While neither Lee nor Ludwick have been anywhere near their best this season, both should be able to provide a boost to the offense. Lee was struggling for Baltimore in his first ever stint in the American League. That could be some of the issue there, and I expect his performance to jump for the Pirates and his return to the NL. Ludwick on the other hand should see some improvement by playing in a much more favorable hitter’s park. Ludwick is a top notch defensive outfielder as well as bringing a capable bat to the lineup. He should greatly improve the team’s outfield offensive performance.

The biggest part of these trades for the Pirates is that it secures the now without mortgaging the future. They made two moves that should have positive effects on the ball club without touching their top minor league talent, getting Lee for pennies and Ludwick for a PTBNL. These are solid moves that will make the Pirates a little more dangerous. Having the veteran talent who has experience in pennant races should help some of the young guys on the team deal with the pressure. Their season relies on Pittsburgh’s superb pitching continuing into October, but if it does, the Pirates are a very dangerous team.

St. Louis Cardinals (2.5 games back)

The Cardinals are probably the big winners of the NL Central at the trade deadline. While they had to part with Colby Rasmus, in two trades they addressed every major issue the Cardinals have struggled with in the first four months of the season.

The acquisition of Edwin Jackson gives them a starter with potential. At best, Jackson is a top of the rotation arm. At worst, he’s a back of the rotation arm and no worse than the 5.55 ERA they got out of Kyle McClellan‘s 8 starts before the trade. The move allows them to shift McClellan back into the bullpen where he has posted a 3.23 ERA over the last 3 seasons. The deal also brought in Octavio Dotel to help secure the right handed relief and Marc Rzepczynski (spelt without checking this time, woo!) to secure the left handed relief. There is also talk that Rzepczynski could turn into a starter eventually. Also, the throw-in of the deal seems to be Corey Patterson, the former Cub who Rasmus got comparisons to after the trade. Patterson will provide the Cardinals with plus defense and a right handed bat that can play all three outfield positions, the definition of the 4th outfielder.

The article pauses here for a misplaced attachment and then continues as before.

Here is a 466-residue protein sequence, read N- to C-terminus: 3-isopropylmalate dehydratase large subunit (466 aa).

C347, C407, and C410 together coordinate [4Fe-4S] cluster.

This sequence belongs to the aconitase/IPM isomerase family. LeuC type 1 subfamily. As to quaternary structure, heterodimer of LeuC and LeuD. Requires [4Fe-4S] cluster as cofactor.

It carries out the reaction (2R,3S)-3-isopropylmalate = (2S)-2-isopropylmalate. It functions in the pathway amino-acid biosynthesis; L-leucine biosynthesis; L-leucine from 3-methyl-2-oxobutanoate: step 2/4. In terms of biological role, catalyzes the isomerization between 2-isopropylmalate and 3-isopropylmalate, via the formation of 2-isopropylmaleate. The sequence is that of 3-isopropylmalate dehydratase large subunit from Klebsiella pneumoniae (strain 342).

The second trade brought in Rafael Furcal, who hit .308 over the week before being traded. Furcal also solves the defense issue at short stop since the decline of Ryan Theriot‘s defensive numbers and bat. He also has the potential to be a true top of the order guy, which should work well with Jon Jay seemingly securing the #2 spot in the lineup in CF and Albert Pujols hitting right behind. The Cardinals dealt a talented outfielder in Alex Castellanos, but he projects as an accessory rather than a core player and the Cardinals have a surplus of outfield talent at the top of their minor league system.

I could go on for quite some time on the Rasmus trade, and I have and so have many other writers and bloggers. Ultimately, he was the biggest trade piece that wouldn’t mortgage the future and the move single-handedly solved our bullpen problems. With Allen Craig hopefully coming back inside of the week, that should put the Cardinals at 100% or as close to 100% as you can be without Adam Wainwright.

Milwaukee Brewers (Leader)

The Brewers were the first of the NL Central to fire their shot in the trade market, picking up Francisco Rodriguez over the All Star Break for two players to be named later. At the time, I expected the Brewers to be aggressive, but it seems that their lack of firepower from a farm system depleted from trades for two top pitchers over the offseason slowed their attempts.

After the injury to Rickie Weeks, a blow that really cripples the Brewers’ offense, they made deals for a pair of infielders. They picked up Jerry Hairston Jr for Erik Komatsu. It might have been overpaying since Komatsu was the Brewers’ minor league player of the year last year. They also acquired Felipe Lopez, a name familiar to Brewers’ fans, for cash from Tampa Bay.

Other than the moves to hopefully solidify second base, the Brewers weren’t nearly as aggressive as I expected them to be. Not enough young talent to deal away, I guess.


Ultimately the NL Central will be decided by whose pitching staff holds serve down the stretch. That puts Pittsburgh and St. Louis in the driver’s seat. Among potential NL playoff teams, the Pirates are #2 and the Cardinals are #3. Milwaukee comes in at #5. St. Louis is the team that has been there before, but they always seem to play tight in September and that could be their undoing.

It’s anyone’s race, but I expect that come September 19th, with 10 games left to play, it will be St. Louis and Pittsburgh fighting for a playoff spot. In that case, with 9 games against the Mets, Cubs, and Astros, that advantage might lie with the Cardinals.